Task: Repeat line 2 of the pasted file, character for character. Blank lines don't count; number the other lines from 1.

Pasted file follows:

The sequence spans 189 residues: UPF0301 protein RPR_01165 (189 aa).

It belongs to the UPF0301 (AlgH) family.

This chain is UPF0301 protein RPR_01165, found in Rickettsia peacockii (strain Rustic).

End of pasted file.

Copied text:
It belongs to the UPF0301 (AlgH) family.